$19.28 trillion. That’s the amount of money in physical form in existence, however its only 8% of the total money in circulation within the global economy – the remainder is digital. Thus, how much longer will society continue to use notes and coins when transacting?
The concept of digital currency was introduced in 1983 by David Chaum. Seven years he formed DigiCash the first electronic cash company. Although, the business eventually failed, clearly the concept had caught on. In 1997 Coca Cola offered customers the option to buy products from vending machines using mobile phone payments and in 1998 PayPal was created, seeding the idea of digital currency into reality.
One major factor in the decline of physical currency is catalysed by globalisation and the ability to transfer funds internationally with little delay. Currently, World First, a company that specialise in international transfers hold the record for the fastest overseas transfer of only 6 minutes and 49 seconds, compared with the average time it takes to send a letter of 2 – 3 days. Clearly an advantage of using non-physical currency is the magnitude of time saved. Furthermore, if cash was sent in the form of a letter, it risks being tampered with. This would result in the sender losing the original amount and having to invest the time to send the money again. The receiver would also lose time as the transaction would take longer than anticipated.
Physical currency can become obsolete because of the increasing number of contactless payment methods including Oyster cards and Apple Pay. With this type of payment not only is cash not needed but the amount of time a transaction takes is significantly reduced. The London Underground has noticed the benefits of electronic transactions as ticket offices are being closed due to only 3% of people buying paper tickets whilst the majority of commuters use Oyster cards. This new change is predicted to save £4.2bn by 2020. The London Underground is just one example of the efficiency and savings that can be achieved by adopting cashless methods of payments. However, there are safety risks with this method of payment as items can be bought without proof of identity. Yet, as this method is relatively new it is inevitable that there will be issues first. It is likely that over time accompanying technology could negated these issues and in the process eradicate cash too.
As of next year, the Danish government has proposed that businesses such as clothing retailers, petrol stations and restaurants should no longer be legally-bound to accept cash. This would reduce costs for businesses as they would not need as much security and employees can be more productive as they do not have to spend time on a till, dealing with physical currency. Almost 40% of the Danish population use a digital payment app called MobilePay created by Danske Bank. Not far behind Denmark are its Scandinavian peers who are also moving towards a cashless system as only 6% of all payments made are physical.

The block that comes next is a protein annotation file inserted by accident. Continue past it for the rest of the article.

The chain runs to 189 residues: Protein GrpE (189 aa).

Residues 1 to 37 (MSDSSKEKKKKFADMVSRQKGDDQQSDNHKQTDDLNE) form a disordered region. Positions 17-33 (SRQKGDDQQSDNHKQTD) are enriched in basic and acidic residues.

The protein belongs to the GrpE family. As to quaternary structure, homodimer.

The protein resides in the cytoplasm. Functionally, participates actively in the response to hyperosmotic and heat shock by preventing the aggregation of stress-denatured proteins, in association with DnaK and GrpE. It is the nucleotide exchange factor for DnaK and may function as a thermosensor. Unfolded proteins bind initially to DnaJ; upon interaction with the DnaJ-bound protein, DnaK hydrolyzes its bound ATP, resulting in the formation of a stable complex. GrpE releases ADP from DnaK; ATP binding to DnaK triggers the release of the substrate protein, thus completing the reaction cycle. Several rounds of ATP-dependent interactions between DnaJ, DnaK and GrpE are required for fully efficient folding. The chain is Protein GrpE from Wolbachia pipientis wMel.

Physical currency and crime
The final reason as to why there may eventually be no more physical currency is due to crime. The number of personal robbery per 1000 people in London in 2005/2006 was 6, whereas in 2010/2011 this had dropped dramatically to 4.4 these statistics support the decline of physical currency as people feel safer without carrying cash. Online transactions are a safer option as they create a paper trail. Due to this, if someone is suspected of being involved in a crime it is much easier to track the individual’s movements as a record of all transactions is logged.
However, due to its nature, there will always be crime which will be committed using physical currency. Drug deals are a prime example because cash offers anonymity. Yet this is starting to change as virtual currency can also offer obscurity with the open source software; Bitcoin. This has led to the dramatic increase in cybercrime, which was facilitated by platforms such as the Silkroad. Aware of this, Bitcoin attempted to combat the issue by putting measures in place.
Unfortunately, these seem to have made the problem worse as more crypto-currencies were created in response. Litecoin is an example, it is but more accessible as it can be mined using standard computers rather than the powerful computing power Bitcoin requires to mine coins. Consequently, there are now more crypto-currencies to regulate. IBM is rumoured to be creating a bitcoin alternative which further supports the argument that we could be approaching a cashless system as crypto-currencies are being endorsed by large multinationals. The argument is then double sided as both physical and non-physical currency can be used to facilitate crimes.
In the past few months, with the fear of Grexit, many Greeks decided to convert their euros into bitcoins as a safe guard. This perhaps indicates into the legitimacy of cryptocurrency as a real alternative to its physical counterpart. Further support for this came on the 18th of November 2013 when the USA deemed bitcoin a legal currency adding legitimacy to the all cryptocurrencies. Following the decision on the 27th of November bitcoin broke the $1000 value.
On the basis of this article we can see that there are compelling arguments both for and against the end of physical currency. Only time will tell if physical currency will remain or if online transactions, crypto-currencies or a new payment method will make cash obsolete. Last year the Payments Council UK concluded that the use of cash fell to 48% of all transactions and the remaining 52% was made up of electronic transactions. It is predicted that over the next 10 years the cash figure will fall by 30%. Based on this evidence cash might become obsolete within the next 20 years.